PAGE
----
Secretary DeVos issues distance learning regulations for higher education students

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FILE – In this Feb. 27, 2020, file photo, Education Secretary Betsy DeVos pauses as she testifies during a hearing of a House Appropriations Sub-Committee on the fiscal year 2021 budget on Capitol Hill in Washington. Students returning from their unprecedented break from school could find themselves making up lost time in summer classes, or in the evening or on Saturday. Administrators say everything is on the table as they begin to think beyond the immediate needs of teaching through the pandemic to measuring and making up for lost learning once the worst has passed. DeVos has said she hopes schools will test students in the fall to gauge where they are academically, particularly because this spring’s standardized tests that might have provided a barometer were canceled. (AP Photo/Alex Brandon, File)

WASHINGTON (WLNS) – Federal officials issued new distance learning regulations for higher education institutions on Monday.

The Distance Learning and Innovation regulation started more than a year ago, but on Monday U.S. Secretary of Education Betsy DeVos issued final rules on remote learning options.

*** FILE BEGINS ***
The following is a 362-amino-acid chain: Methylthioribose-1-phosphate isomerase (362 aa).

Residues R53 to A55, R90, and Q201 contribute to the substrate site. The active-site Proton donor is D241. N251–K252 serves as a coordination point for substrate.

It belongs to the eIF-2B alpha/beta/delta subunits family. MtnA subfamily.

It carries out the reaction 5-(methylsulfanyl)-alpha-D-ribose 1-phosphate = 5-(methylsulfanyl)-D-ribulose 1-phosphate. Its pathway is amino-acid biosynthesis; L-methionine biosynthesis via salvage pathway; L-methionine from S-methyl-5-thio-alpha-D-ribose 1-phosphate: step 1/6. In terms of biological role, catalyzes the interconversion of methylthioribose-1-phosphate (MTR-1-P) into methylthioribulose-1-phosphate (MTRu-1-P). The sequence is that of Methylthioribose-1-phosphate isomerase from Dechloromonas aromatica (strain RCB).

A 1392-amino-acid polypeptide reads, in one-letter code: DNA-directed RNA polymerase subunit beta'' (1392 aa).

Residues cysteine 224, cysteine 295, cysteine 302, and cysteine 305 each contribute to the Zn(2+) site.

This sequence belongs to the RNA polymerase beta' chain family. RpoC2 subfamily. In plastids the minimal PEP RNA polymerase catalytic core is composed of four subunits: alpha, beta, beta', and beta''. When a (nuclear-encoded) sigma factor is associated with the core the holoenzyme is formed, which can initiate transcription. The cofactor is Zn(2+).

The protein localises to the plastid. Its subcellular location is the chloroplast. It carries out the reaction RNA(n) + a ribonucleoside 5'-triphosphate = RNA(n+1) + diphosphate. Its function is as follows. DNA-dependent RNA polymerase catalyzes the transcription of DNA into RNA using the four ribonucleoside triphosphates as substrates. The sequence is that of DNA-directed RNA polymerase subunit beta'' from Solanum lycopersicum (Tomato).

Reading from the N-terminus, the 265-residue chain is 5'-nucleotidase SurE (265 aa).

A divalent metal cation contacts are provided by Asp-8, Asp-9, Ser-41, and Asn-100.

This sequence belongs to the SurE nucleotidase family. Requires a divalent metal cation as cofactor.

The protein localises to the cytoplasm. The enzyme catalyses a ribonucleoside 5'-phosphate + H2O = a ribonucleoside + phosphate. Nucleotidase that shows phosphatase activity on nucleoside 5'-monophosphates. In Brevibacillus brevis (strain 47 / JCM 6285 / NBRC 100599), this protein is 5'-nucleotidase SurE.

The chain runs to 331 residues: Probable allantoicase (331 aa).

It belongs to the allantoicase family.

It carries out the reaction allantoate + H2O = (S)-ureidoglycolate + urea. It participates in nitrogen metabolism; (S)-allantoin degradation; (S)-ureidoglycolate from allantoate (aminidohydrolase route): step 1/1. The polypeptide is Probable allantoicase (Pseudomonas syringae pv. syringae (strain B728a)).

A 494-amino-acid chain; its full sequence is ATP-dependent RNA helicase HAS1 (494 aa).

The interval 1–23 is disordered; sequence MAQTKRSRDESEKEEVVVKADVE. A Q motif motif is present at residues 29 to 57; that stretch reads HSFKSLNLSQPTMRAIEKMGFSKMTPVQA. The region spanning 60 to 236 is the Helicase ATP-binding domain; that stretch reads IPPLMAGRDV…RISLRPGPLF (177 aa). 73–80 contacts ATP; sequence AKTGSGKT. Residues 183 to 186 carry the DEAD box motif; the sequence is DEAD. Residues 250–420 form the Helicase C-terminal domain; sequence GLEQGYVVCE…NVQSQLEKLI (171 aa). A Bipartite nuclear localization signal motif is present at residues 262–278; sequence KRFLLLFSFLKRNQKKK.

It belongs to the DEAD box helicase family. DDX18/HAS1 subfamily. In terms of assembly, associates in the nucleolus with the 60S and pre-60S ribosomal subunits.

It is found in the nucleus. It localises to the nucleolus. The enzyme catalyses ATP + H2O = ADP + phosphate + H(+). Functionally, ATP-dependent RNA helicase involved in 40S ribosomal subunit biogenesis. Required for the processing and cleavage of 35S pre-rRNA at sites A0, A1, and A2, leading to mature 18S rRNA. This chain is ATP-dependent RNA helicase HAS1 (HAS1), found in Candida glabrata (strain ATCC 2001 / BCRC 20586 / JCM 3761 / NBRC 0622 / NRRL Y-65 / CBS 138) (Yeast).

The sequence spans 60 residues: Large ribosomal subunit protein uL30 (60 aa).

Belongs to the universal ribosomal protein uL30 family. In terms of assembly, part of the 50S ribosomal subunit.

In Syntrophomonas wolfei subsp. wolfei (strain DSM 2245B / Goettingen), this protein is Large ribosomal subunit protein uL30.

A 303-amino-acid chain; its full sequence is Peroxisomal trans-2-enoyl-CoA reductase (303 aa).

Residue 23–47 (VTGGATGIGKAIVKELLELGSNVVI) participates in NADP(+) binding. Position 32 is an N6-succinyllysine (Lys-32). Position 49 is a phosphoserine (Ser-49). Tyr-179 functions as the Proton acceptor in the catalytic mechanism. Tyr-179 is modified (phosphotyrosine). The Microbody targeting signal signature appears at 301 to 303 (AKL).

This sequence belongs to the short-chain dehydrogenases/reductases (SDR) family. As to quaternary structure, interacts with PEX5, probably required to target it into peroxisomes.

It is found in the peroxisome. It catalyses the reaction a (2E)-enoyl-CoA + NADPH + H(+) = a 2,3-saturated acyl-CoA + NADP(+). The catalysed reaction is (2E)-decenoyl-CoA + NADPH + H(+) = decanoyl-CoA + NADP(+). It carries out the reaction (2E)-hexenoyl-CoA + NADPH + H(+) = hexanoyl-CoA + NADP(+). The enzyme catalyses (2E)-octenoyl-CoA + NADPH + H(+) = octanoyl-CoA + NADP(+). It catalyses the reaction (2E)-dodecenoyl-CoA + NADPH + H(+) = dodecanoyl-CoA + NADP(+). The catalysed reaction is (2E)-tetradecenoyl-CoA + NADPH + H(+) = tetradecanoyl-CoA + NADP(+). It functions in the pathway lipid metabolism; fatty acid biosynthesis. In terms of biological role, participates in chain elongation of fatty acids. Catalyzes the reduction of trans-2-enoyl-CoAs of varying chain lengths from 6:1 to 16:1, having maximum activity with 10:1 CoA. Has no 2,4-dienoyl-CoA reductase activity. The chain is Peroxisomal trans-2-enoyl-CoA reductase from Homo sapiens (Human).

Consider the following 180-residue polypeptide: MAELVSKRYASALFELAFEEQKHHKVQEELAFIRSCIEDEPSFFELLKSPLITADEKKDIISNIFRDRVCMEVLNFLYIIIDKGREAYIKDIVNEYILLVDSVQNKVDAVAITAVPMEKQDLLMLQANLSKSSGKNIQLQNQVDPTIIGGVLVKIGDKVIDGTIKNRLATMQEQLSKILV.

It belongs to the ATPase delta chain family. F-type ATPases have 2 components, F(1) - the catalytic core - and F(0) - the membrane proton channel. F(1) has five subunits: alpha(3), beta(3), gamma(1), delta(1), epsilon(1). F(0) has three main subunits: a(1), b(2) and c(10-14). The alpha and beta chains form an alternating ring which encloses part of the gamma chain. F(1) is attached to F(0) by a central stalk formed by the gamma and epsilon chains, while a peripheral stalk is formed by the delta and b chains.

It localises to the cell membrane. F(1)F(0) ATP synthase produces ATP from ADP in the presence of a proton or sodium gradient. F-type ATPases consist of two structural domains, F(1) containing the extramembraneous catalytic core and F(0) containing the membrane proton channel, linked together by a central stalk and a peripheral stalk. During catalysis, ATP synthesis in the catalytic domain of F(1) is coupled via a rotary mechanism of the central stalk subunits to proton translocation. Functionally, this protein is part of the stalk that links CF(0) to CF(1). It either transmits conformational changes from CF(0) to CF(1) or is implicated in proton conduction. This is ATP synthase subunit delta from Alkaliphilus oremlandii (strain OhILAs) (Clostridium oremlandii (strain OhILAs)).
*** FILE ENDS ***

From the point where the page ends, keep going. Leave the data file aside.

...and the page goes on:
The regulations include potentially shortening the time to complete a degree, simplifying rules on “subscription-based programs,” ensuring incarcerated students continue to be eligible for Pell Grants and letting students at foreign institutions complete up to 25% of their programs at an eligible institution in the United States.

“While we moved quickly at the start of the pandemic to provide temporary distance learning flexibilities for students, these new regulations provide a permanent upgrade to online and competency-based education,” DeVos said.

A significant policy change includes emphasizing demonstration of learning rather than “seat time,” according to a press release from the Department of Education.

The term “seat time” is typically a derogatory reference to the perception that course credits more accurately measure the amount of time students have sat in a classroom rather than what students have actually learned or failed to learn, according to the Glossary of Education Reform, which was created by the Great Schools Partnership.

The regulations will officially take effect July 1, 2021, but institutions can voluntarily use the regulation as soon as it is officially published in the Federal Register.

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